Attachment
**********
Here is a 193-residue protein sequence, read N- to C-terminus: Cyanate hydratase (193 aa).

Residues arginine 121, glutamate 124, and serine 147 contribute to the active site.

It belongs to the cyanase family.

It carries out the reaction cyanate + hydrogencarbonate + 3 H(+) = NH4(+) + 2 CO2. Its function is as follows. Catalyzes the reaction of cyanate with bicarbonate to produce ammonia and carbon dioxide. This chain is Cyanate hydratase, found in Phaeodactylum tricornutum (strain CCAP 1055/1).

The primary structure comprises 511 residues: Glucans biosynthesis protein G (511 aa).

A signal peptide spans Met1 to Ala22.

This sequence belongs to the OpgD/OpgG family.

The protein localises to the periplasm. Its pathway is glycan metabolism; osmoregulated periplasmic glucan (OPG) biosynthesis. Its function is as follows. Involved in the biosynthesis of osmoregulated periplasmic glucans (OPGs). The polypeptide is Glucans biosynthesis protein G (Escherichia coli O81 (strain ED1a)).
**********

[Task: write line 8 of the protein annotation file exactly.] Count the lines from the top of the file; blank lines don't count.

The protein localises to the periplasm. Its pathway is glycan metabolism; osmoregulated periplasmic glucan (OPG) biosynthesis. Its function is as follows. Involved in the biosynthesis of osmoregulated periplasmic glucans (OPGs). The polypeptide is Glucans biosynthesis protein G (Escherichia coli O81 (strain ED1a)).